Access to technology and knowledge for putting it to use has never seemed to be as important as it is now amid a global pandemic.
And this change has only heightened the need for women's education in science and technology to stay in and join the workforce through employment or entrepreneurship, said speakers at a discussion titled "Women Power – The force multiplier" on Wednesday.
They also emphasised strengthening women through education and skill development. The American Chamber of Commerce in Bangladesh organised the webinar with House Speaker Shirin Sharmin Chaudhury as the chief guest.
The speakers said even before the pandemic, women entrepreneurs faced more challenges than men in setting up a business, including limited access to capital, credit and market. They also lack knowledge and capacity to network with people.
The global health crisis has added a new dimension, changing the work environment to a great extent.
While the new notion of working from home has played the role of a facilitator for many women who would otherwise struggle to step outside for work, it also mounted pressure on them to care for their families, the speakers said.
Besides, when men are also working remotely, they get the priority when it comes to accessing digital tools, said Rubaba Dowla, managing director of Oracle Bangladesh.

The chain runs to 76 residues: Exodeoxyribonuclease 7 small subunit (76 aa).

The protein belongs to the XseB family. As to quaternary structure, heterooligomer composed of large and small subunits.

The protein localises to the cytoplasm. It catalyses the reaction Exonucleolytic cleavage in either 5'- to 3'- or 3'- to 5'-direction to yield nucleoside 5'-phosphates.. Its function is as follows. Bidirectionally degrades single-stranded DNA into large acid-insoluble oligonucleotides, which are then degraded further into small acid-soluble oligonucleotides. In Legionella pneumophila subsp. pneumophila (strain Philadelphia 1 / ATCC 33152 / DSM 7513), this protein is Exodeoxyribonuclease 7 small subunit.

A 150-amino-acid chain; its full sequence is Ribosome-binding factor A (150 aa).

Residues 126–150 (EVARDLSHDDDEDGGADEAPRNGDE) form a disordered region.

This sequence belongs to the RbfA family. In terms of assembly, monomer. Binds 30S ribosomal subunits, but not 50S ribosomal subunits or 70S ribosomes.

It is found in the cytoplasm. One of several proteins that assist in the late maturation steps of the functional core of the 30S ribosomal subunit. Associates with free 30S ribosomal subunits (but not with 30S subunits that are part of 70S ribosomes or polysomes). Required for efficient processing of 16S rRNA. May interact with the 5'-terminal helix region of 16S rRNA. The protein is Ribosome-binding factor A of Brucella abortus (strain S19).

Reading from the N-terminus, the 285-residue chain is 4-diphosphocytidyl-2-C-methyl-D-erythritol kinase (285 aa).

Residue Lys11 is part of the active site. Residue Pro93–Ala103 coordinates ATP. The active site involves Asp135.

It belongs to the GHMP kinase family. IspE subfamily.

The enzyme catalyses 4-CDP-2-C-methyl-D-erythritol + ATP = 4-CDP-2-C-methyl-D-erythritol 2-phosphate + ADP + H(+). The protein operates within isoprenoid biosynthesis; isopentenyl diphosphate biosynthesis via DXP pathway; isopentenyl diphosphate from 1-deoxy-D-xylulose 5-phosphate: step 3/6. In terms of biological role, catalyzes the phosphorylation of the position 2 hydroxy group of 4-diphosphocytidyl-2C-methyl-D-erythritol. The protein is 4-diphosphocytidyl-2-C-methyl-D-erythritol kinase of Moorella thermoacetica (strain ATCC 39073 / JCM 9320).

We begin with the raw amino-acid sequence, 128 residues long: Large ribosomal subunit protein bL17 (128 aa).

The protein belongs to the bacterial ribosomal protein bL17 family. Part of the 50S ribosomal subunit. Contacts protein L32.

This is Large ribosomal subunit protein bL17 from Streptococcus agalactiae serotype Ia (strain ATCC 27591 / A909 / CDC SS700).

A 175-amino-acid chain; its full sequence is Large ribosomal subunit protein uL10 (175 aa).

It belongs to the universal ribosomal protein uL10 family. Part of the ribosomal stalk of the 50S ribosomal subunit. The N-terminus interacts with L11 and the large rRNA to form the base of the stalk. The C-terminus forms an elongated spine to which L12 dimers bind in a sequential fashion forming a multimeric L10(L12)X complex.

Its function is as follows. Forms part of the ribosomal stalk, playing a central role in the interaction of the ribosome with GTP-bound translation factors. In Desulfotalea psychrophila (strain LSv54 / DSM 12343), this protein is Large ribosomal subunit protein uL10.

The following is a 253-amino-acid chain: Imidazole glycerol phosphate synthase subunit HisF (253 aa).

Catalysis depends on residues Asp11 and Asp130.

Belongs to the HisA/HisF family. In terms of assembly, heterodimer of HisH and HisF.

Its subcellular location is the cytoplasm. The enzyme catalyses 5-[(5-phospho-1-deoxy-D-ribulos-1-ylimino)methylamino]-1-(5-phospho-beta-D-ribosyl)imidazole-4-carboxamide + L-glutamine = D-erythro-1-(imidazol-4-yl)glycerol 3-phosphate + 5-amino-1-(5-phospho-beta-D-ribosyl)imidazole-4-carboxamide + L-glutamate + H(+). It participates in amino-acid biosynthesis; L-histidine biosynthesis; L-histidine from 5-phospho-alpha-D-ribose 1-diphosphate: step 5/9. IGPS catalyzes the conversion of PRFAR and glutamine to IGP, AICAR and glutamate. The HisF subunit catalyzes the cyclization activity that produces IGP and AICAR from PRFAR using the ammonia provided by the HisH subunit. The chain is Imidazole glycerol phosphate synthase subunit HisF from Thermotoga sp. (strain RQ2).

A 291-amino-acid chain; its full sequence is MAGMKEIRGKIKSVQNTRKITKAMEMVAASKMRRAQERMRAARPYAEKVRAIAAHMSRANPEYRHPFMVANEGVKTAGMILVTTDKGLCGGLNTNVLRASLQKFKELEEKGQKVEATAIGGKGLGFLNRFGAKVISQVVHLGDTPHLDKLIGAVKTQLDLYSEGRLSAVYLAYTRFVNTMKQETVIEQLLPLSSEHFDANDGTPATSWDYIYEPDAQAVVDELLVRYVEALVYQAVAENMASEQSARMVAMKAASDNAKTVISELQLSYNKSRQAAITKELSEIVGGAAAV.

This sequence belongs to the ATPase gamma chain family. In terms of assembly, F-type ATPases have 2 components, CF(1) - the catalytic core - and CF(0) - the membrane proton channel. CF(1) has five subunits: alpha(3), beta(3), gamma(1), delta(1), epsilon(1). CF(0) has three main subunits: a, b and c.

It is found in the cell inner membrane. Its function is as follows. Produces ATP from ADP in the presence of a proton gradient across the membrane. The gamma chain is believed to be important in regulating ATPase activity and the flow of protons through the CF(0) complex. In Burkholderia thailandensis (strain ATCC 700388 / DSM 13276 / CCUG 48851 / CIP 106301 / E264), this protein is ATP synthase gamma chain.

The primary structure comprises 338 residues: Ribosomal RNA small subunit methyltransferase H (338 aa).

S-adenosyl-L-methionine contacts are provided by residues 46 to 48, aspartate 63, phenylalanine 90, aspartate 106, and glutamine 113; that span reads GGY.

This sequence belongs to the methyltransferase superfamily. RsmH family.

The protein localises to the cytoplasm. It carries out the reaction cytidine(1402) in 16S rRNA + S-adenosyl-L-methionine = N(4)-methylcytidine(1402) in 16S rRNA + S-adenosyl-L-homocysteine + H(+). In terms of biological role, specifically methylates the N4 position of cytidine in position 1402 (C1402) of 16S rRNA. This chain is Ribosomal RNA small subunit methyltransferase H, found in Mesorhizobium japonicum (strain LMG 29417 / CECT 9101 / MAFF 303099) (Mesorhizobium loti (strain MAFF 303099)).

"In today's world, digital divide no longer means inaccessibility of devices such as smartphones or the internet. Rather, it is about having or not having the knowhow to use them in the interest of income generation and employment," she said.
There is a wide gender gap in technology and that has to be bridged through skill development, said Luna Shamsuddoha, chairperson of Dohatec New Media, who moderated the discussion.
"About 80% of the businesses run by women have been hit by the pandemic. What we require here is a digital transformation," Luna said. Small and medium enterprises have been worst hit by the coronavirus, and they need help for recovery.
The concern that would persist even after the pandemic is the risk of low-skilled jobs being replaced by automation.
Rubana Huq, president of Bangladesh Garment Manufacturers and Exporters Association (BGMEA), said work done by automation is now 8% in this sector – which is the largest employer of women, and would reach 25% by 2023.
The way the government implemented digital payment of garment workers, she said, can also drive changes to ensure technical upscaling of women employees of the industry.
"Vocational training can be a way, and the government can immediately take up a pilot project to begin the process," Rubana added.
Uzma Chowdhury, chief financial officer and director of Pran-RFL Group, said co-education should begin from school to prepare girls better for a competitive working environment in the future.
House Speaker Shirin Sharmin Chaudhury said women entrepreneurs were particularly disadvantaged though almost all businesses have been going through a turmoil.
The government has been trying to facilitate women entrepreneurs through different strategies, for example, reserving plots for them in economic zones across the country.
"We have to reach out to those who are hit the hardest," she said, adding that in doing so, innovative models have to be identified.
Women constitute half of the population, and without their contribution to the economy, the country cannot attain the height of the success, speakers said at the event.